CPS Faces School Closings

Juan Manuel Gonzalez, Staff writer


Chicago Public Schools (CPS) has recently received flak from the mayor’s office, as well as from the Board of Education, concerning the number of schools which are considered “underutilized.” On February 13, CPS released a tentative list of schools which are “underutilized” and are under consideration for being closed. That list was shortened from an amount of 330.Barbara Byrd-Bennett, the chief of the Chicago Public Schools is expected to finalize the list and to unveil the list of schools which will be shut down at the end of March.

CPS will be hosting meetings with community members, parents, and teachers and staff of the schools on the list before making any final cuts. The schools which will be removed from the list may be impacted in other ways. The schools on the list are all located on the south, southwest and west sides of the city.

Most of the neighborhoods surrounding the schools are impoverished and have seen a huge gap in population due to the turn of the economy. According to ABC 7 News, many parents are not happy that CPS wants to close that many schools. On Wednesday February 13, CPS officials held a meeting at the Austin-North Lawndale neighborhood where parent Janice Thompson was quoted saying, “You are taking away from my kids, from our community. Our kids need their schools.”

Bennett said that there are two steps which she and her committee take in deciding whether or not to close a school.The first step is taking students’ safety into consideration. Secondly, they consider the distance the newly displaced students must travel to get to their new schools. In the Austin-North Lawndale neighborhood alone there are a total of 16 schools which are on the list,  including Mcnair Elementary, Penn Elementary and Henson Elementary. In total, there are 14 different neighborhoods where the 129 schools are located.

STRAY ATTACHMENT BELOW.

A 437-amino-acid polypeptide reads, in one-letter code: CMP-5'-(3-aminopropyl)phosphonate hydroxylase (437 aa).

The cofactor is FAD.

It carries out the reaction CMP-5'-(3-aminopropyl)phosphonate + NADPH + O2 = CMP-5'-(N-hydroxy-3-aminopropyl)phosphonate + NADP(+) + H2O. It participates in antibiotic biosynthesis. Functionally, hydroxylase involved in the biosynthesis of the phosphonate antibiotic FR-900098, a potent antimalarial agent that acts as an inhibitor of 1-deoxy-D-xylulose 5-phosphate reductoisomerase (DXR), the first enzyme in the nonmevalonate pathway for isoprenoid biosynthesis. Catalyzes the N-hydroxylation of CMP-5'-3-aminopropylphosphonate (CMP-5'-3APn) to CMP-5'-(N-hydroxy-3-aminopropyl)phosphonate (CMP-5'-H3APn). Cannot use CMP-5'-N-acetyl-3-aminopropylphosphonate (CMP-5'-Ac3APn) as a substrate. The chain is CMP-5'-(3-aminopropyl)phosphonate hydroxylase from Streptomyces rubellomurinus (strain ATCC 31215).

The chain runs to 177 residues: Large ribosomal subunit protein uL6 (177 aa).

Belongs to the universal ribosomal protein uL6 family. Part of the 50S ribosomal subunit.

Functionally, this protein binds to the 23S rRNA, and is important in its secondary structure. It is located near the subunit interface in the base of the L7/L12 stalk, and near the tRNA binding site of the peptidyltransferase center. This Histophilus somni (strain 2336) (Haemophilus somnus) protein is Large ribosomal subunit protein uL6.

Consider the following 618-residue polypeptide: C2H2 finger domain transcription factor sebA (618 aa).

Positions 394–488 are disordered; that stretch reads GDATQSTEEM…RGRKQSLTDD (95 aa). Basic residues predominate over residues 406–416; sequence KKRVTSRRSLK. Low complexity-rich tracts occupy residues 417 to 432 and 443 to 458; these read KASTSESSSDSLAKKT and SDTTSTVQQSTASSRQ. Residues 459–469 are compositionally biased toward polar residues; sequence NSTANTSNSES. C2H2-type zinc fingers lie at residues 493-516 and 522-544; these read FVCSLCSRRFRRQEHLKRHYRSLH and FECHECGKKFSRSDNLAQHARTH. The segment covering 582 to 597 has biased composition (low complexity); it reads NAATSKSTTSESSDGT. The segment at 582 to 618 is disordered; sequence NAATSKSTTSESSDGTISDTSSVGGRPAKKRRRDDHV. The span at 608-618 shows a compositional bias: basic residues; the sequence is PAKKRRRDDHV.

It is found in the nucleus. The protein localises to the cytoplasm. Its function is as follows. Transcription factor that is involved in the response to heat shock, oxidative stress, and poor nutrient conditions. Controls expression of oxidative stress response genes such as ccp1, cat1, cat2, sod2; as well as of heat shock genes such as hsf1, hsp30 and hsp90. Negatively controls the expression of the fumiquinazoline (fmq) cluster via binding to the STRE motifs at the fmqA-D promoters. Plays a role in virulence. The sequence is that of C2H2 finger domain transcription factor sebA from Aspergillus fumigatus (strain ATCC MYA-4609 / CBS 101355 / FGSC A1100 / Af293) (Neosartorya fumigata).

At this point in the process, school administrators must now begin to map out how the schools can raise their academic performances and increase their enrollment in order to be prepared to fight for the safety of their school. Many of the parents who have children attending the schools on the list as well as community leaders and the Chicago Teachers Union are calling for a stop on school closing because they feel they are being blacklisted just for new charter schools. Also on February 13, thirty aldermen signed a moratorium for the expansion of charter schools for the 2014-2015 school year. When asked, Bennett had few comments, saying that she “had not seen [the moratorium].”